SALT LAKE CITY — The allure of clean power coupled with an endless source of energy helped the United States double its supply of solar power from 2008 to 2012.
Just in the second quarter of this year, another 832 megawatts of solar photovoltaic power were installed in the United States, a 15 percent increase over the first few months of 2013.
It puts the country on track to have a record year for solar power, with 9,400 megawatts of solar energy installed. One megawatt is generally enough to supply power to 500 homes.
Utah is getting in on the action with several projects slated to come online next year, and the Tooele Army Depot is soon poised to tap into the sun with a 1.5 megawatt project.
A Provo conference last month described solar as the "new Utah gold rush," predicting tax breaks and government rebates will help propel solar to rise "brightly" on Utah's energy horizon.
Owning solar can help the personal and business wallet, with the residential tax credits that are offered, state-sponsored incentives for bigger projects and Rocky Mountain Power throwing more than $1 million at community-based solar projects as well as throwing funding behind smaller business ventures. There are also federal cushions that can ultimately reimburse a solar power system owner as much as 60 percent of the costs over time.
Solar has also become an investors and inventors game. The U.S. Department of Energy boasts it is linked to more patents than any organization in the world, and installation costs have been shaved by 30 percent over the past four years, which adds to solar's appeal.
Nationally, some big projects and spectacular new technology full of promises have come and gone. Solyndra was one, touting equipment that didn't have to track the sun and technology that would accomplish solar power generation that had never done before.
After $535 million in loan guarantees by the U.S. Department of Energy and an FBI raid, the company went bankrupt, prompting a political scandal and criminal probe.
Other unique projects, like Nevada Solar One, became a success. Situated on the southwest fringe of Boulder City, the 75-megawatt field of 760 parabolic troughs is one of just a few concentrating solar power, or solar thermal plants in the country. Another one, Crescent Dunes Solar, is under construction in Nevada.
In Utah, major solar projects have been slow to catch on, although a nearly $9 million Department of Defense solar field in Tooele County is poised to be operational soon.
The inventor of the PowerDish technology, Infinia, declared bankruptcy in September, but the lead contractor on the project is following it through to completion, said depot spokeswoman Kathy Anderson.
Utah, ranked among the top seven states in the country by the Energy Department for its solar potential, has 10 megawatts of installed solar energy capacity, with most of that on site generation for homes and businesses.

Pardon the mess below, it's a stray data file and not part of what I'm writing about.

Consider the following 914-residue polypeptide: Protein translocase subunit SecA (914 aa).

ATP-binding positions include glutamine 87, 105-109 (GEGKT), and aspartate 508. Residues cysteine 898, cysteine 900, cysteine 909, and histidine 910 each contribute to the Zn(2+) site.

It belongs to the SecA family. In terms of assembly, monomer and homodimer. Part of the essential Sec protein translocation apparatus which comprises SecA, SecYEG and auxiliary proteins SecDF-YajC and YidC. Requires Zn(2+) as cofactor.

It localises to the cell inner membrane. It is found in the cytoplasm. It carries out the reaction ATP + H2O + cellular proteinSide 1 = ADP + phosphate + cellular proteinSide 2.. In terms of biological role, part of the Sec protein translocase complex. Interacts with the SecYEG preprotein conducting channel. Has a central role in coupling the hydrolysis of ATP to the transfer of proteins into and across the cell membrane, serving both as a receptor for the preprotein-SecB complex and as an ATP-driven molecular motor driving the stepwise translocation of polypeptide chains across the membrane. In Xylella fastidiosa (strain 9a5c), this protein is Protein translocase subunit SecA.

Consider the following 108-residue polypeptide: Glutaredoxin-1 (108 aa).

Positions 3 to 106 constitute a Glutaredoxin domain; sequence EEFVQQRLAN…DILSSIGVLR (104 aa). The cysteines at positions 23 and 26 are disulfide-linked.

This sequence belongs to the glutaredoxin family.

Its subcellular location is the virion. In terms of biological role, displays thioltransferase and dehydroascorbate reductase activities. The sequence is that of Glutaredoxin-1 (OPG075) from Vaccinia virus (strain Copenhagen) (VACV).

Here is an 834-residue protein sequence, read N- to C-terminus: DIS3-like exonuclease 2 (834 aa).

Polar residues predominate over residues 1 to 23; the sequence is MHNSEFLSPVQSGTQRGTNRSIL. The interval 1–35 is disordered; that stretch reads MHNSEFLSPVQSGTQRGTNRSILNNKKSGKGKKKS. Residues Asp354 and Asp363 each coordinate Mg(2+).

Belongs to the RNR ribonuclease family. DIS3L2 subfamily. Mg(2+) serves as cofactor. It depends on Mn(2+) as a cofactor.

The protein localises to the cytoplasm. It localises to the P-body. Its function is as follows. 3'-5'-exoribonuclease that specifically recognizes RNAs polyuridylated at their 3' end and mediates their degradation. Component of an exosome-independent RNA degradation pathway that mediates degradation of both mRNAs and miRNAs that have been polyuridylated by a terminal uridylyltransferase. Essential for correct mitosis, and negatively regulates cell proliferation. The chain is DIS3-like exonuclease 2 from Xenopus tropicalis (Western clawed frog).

Over the years, Utah's share of big projects have been announced, but currently, IKEA has the largest commercial solar system in the state on its store in Draper, generating 1 megawatt of power. Just last month, the largest Utah-based, local and privately owned roof-mounted solar project came online at Burton Lumber in Salt Lake City, featuring 2,676 solar modules that will produce 6.42 kilowatts of power.
Utah has three "solar zones" of nearly 19,000 acres designated by the U.S. Department of Interior as solar hot spots for utility-scale projects that will have the benefit of expedited permitting and project approval, but as of yet, no applications for projects have been received, according to Utah BLM officials.
In Iron County, a proposed 100-megawatt project announced two years ago is on hold, according to Iron County Commissioner Alma Adams. The waiting on securing power purchase agreements and other details essential to make the deal a success.
Samantha Mary Julian, director of the Governor's Office of Energy Development, said several solar farms are being proposed for Utah, including the Iron County sun farm, but they remain in various stages.
"Utah is right on the verge of having a solar farm. There are just a few sticklers that makes it tough," Julian said. "There are a handful of issues that can take a project down if you don't do it right. You can either achieve them and accomplish it, or they can become a barrier."
Such things include what technology to use, who will take the power, whether the geographic location is right and whether the pricing for the power makes economic sense, she said.
"There are a lot of pieces that have to fall into place for them to come to fruition," echoed Sara Baldwin, Utah Clean Energy's policy expert in solar development.
Julian's office is working with Energy Capital Group's project proposed for Millard County.
Detailed in a September announcement, the 300-megawatt photovoltaic solar project involves leased land from the Utah School and Institutional Trust Lands Administration in Millard County, but it's some time away from turning any dirt.
The company is working with state officials to qualify for an alternative energy tax credit for the project and is awaiting approval from Millard County officials for its operating permit.
A benefit of that project, Julian said, is that it is situated close to the Intermountain Power Plant, so transmission of the power wouldn't be a hurdle.
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